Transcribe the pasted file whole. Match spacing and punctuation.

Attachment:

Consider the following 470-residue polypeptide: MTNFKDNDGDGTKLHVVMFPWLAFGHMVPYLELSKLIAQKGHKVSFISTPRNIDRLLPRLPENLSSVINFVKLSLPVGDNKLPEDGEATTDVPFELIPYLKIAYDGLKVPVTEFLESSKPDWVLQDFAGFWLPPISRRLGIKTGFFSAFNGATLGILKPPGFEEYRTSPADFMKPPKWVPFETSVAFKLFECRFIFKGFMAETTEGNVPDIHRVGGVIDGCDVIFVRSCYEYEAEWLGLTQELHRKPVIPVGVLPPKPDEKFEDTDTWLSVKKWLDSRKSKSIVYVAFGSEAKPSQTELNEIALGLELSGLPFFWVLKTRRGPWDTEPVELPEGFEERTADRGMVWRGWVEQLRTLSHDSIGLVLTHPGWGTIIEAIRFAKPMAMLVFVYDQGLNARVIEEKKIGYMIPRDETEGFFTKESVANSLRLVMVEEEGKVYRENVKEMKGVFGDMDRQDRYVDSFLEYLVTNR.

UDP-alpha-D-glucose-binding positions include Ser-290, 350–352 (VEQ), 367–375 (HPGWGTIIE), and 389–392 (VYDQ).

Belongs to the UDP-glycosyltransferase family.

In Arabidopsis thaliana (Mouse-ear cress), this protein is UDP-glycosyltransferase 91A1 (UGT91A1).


Consider the following 470-residue polypeptide: MTNFKDNDGDGTKLHVVMFPWLAFGHMVPYLELSKLIAQKGHKVSFISTPRNIDRLLPRLPENLSSVINFVKLSLPVGDNKLPEDGEATTDVPFELIPYLKIAYDGLKVPVTEFLESSKPDWVLQDFAGFWLPPISRRLGIKTGFFSAFNGATLGILKPPGFEEYRTSPADFMKPPKWVPFETSVAFKLFECRFIFKGFMAETTEGNVPDIHRVGGVIDGCDVIFVRSCYEYEAEWLGLTQELHRKPVIPVGVLPPKPDEKFEDTDTWLSVKKWLDSRKSKSIVYVAFGSEAKPSQTELNEIALGLELSGLPFFWVLKTRRGPWDTEPVELPEGFEERTADRGMVWRGWVEQLRTLSHDSIGLVLTHPGWGTIIEAIRFAKPMAMLVFVYDQGLNARVIEEKKIGYMIPRDETEGFFTKESVANSLRLVMVEEEGKVYRENVKEMKGVFGDMDRQDRYVDSFLEYLVTNR.

UDP-alpha-D-glucose-binding positions include Ser-290, 350–352 (VEQ), 367–375 (HPGWGTIIE), and 389–392 (VYDQ).

Belongs to the UDP-glycosyltransferase family.

In Arabidopsis thaliana (Mouse-ear cress), this protein is UDP-glycosyltransferase 91A1 (UGT91A1).